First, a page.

Your comments are thoughtful and well-taken. Thanks. For sure Rory is now in a position to command tremendous fees for his endorsement. Chubby won’t be gambling with Rory’s currency. There are many great American golfers for sure, but one has to ask why players from Europe and South Africa (and to some extent Asia, on both the men’s and women’s tours) seem to be having more success on the biggest stages these days (including Ryder Cup victories.) Perhaps it’s just an anomaly, and the pendulum will swing back toward the US players soon, but it may also signal that Americans will never resume their dominance of the majors–no one, of course, can know. But I do suspect that how the US nurture players, both as amateurs and on the PGA TOUR, sets up psychological expectations whose effects are manifested when players compete under the toughest conditions. That being said, I think think Ricky Fowler is going to be a force to reckon with in the majors–and he did outplay Rory at St. George’s, when they played together and had the worst draw and faced inclement weather especially in the first two rounds.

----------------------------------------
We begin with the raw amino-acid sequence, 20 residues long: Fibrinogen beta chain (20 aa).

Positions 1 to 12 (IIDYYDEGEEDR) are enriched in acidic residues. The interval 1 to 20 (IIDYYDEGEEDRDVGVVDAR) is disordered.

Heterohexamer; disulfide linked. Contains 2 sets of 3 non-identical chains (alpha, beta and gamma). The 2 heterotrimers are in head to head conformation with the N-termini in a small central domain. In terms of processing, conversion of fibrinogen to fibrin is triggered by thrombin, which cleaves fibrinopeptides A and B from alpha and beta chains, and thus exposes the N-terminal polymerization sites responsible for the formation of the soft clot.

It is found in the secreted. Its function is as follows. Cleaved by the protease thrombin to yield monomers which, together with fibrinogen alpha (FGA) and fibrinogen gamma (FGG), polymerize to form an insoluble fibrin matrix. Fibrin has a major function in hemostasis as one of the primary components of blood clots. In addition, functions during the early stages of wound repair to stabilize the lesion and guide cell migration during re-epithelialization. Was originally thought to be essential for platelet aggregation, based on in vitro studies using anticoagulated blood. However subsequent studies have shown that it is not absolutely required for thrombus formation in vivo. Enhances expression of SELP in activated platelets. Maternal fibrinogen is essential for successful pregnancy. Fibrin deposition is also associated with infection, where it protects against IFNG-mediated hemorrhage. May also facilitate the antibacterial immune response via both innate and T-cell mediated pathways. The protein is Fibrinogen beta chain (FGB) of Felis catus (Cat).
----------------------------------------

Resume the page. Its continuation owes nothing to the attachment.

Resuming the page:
3. Steve

    Agreed (and thank you for the quick reply!). I think the “pendulum” is with the world for the foreseeable future…Ricky perhaps being one of the few exceptions from the US right now.

    Ricky is a “kid” (I am 52….geeeezzzz – sounded like an old man) and he is obviously having fun! The TOUR needs more like him. I hope that while he continues to play well, thereby making more $$$$, he doesn’t lose that focus. It’s a game…have fun…even when the wind is blowing sideways.).

Leave a Reply

  • (will not be published)